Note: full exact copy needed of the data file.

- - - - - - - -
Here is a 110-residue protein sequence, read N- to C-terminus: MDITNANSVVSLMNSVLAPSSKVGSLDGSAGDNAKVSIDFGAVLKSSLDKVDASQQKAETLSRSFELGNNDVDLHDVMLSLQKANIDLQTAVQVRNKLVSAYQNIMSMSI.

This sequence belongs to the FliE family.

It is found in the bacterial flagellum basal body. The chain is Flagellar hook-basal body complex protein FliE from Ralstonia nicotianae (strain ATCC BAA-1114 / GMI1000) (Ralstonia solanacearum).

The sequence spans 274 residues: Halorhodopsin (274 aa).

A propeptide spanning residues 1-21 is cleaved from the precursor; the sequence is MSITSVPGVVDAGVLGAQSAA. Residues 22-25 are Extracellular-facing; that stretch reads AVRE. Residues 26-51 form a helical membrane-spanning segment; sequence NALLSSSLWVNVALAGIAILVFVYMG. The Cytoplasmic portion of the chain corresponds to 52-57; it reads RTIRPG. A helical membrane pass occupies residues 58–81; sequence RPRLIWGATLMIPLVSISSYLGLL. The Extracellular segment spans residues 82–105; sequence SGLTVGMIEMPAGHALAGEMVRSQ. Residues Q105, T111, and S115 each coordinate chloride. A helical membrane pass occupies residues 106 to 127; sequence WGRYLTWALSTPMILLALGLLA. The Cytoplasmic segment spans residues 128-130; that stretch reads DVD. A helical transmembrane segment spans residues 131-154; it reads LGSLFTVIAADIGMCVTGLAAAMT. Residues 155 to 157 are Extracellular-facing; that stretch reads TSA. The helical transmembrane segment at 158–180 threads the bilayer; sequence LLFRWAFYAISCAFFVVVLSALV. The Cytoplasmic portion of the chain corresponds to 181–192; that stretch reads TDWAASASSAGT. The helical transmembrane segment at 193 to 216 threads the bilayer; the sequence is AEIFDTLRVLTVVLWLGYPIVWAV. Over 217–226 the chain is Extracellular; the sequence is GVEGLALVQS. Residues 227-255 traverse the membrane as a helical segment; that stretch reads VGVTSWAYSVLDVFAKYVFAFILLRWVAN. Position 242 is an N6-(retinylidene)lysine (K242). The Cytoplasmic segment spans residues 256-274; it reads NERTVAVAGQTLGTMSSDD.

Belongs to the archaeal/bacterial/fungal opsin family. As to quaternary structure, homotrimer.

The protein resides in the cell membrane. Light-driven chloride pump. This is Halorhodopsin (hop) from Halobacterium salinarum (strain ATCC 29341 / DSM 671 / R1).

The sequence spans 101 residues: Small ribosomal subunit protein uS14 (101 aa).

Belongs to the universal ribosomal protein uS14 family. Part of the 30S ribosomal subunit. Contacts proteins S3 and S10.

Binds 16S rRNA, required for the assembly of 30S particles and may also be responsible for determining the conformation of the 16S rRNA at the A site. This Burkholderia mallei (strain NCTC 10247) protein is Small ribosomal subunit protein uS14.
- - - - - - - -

Here is a 110-residue protein sequence, read N- to C-terminus: MDITNANSVVSLMNSVLAPSSKVGSLDGSAGDNAKVSIDFGAVLKSSLDKVDASQQKAETLSRSFELGNNDVDLHDVMLSLQKANIDLQTAVQVRNKLVSAYQNIMSMSI.

This sequence belongs to the FliE family.

It is found in the bacterial flagellum basal body. The chain is Flagellar hook-basal body complex protein FliE from Ralstonia nicotianae (strain ATCC BAA-1114 / GMI1000) (Ralstonia solanacearum).

The sequence spans 274 residues: Halorhodopsin (274 aa).

A propeptide spanning residues 1-21 is cleaved from the precursor; the sequence is MSITSVPGVVDAGVLGAQSAA. Residues 22-25 are Extracellular-facing; that stretch reads AVRE. Residues 26-51 form a helical membrane-spanning segment; sequence NALLSSSLWVNVALAGIAILVFVYMG. The Cytoplasmic portion of the chain corresponds to 52-57; it reads RTIRPG. A helical membrane pass occupies residues 58–81; sequence RPRLIWGATLMIPLVSISSYLGLL. The Extracellular segment spans residues 82–105; sequence SGLTVGMIEMPAGHALAGEMVRSQ. Residues Q105, T111, and S115 each coordinate chloride. A helical membrane pass occupies residues 106 to 127; sequence WGRYLTWALSTPMILLALGLLA. The Cytoplasmic segment spans residues 128-130; that stretch reads DVD. A helical transmembrane segment spans residues 131-154; it reads LGSLFTVIAADIGMCVTGLAAAMT. Residues 155 to 157 are Extracellular-facing; that stretch reads TSA. The helical transmembrane segment at 158–180 threads the bilayer; sequence LLFRWAFYAISCAFFVVVLSALV. The Cytoplasmic portion of the chain corresponds to 181–192; that stretch reads TDWAASASSAGT. The helical transmembrane segment at 193 to 216 threads the bilayer; the sequence is AEIFDTLRVLTVVLWLGYPIVWAV. Over 217–226 the chain is Extracellular; the sequence is GVEGLALVQS. Residues 227-255 traverse the membrane as a helical segment; that stretch reads VGVTSWAYSVLDVFAKYVFAFILLRWVAN. Position 242 is an N6-(retinylidene)lysine (K242). The Cytoplasmic segment spans residues 256-274; it reads NERTVAVAGQTLGTMSSDD.

Belongs to the archaeal/bacterial/fungal opsin family. As to quaternary structure, homotrimer.

The protein resides in the cell membrane. Light-driven chloride pump. This is Halorhodopsin (hop) from Halobacterium salinarum (strain ATCC 29341 / DSM 671 / R1).

The sequence spans 101 residues: Small ribosomal subunit protein uS14 (101 aa).

Belongs to the universal ribosomal protein uS14 family. Part of the 30S ribosomal subunit. Contacts proteins S3 and S10.

Binds 16S rRNA, required for the assembly of 30S particles and may also be responsible for determining the conformation of the 16S rRNA at the A site. This Burkholderia mallei (strain NCTC 10247) protein is Small ribosomal subunit protein uS14.